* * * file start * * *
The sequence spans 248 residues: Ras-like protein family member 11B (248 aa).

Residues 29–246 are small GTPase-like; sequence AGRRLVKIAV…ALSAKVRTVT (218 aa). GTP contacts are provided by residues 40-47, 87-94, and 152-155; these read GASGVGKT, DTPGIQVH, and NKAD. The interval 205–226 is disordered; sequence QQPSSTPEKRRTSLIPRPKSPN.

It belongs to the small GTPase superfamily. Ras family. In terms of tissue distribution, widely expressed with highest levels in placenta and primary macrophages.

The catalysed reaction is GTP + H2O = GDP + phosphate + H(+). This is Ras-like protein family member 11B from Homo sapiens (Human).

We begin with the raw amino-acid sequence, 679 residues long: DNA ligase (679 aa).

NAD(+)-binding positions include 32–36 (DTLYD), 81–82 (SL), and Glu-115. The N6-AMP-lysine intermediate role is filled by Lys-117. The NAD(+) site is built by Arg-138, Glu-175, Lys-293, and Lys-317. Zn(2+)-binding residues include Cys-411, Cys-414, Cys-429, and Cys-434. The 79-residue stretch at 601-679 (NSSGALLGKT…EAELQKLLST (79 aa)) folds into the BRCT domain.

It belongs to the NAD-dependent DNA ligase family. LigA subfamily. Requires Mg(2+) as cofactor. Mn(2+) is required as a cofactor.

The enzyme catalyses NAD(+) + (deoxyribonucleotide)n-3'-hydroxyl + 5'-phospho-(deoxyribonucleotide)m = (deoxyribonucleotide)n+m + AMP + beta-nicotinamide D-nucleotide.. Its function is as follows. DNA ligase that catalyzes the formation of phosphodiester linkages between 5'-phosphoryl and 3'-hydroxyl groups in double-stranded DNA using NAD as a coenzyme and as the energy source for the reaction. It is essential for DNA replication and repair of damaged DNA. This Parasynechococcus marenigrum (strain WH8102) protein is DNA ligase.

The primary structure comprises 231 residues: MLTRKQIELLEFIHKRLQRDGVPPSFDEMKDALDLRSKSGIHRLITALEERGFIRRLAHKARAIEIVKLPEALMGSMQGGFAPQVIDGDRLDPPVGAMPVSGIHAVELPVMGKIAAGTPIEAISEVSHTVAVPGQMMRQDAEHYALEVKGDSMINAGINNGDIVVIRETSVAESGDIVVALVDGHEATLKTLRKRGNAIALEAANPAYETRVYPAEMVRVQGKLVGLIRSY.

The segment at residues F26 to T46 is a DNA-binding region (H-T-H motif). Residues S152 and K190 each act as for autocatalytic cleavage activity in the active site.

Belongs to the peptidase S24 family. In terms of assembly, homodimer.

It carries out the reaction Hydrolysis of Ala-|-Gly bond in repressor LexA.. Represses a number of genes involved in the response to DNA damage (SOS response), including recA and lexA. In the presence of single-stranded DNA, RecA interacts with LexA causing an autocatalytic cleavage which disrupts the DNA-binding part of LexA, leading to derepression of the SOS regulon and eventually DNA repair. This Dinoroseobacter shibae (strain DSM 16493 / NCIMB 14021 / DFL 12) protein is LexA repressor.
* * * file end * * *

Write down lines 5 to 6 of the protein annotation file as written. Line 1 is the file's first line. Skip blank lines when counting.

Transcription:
We begin with the raw amino-acid sequence, 679 residues long: DNA ligase (679 aa).

NAD(+)-binding positions include 32–36 (DTLYD), 81–82 (SL), and Glu-115. The N6-AMP-lysine intermediate role is filled by Lys-117. The NAD(+) site is built by Arg-138, Glu-175, Lys-293, and Lys-317. Zn(2+)-binding residues include Cys-411, Cys-414, Cys-429, and Cys-434. The 79-residue stretch at 601-679 (NSSGALLGKT…EAELQKLLST (79 aa)) folds into the BRCT domain.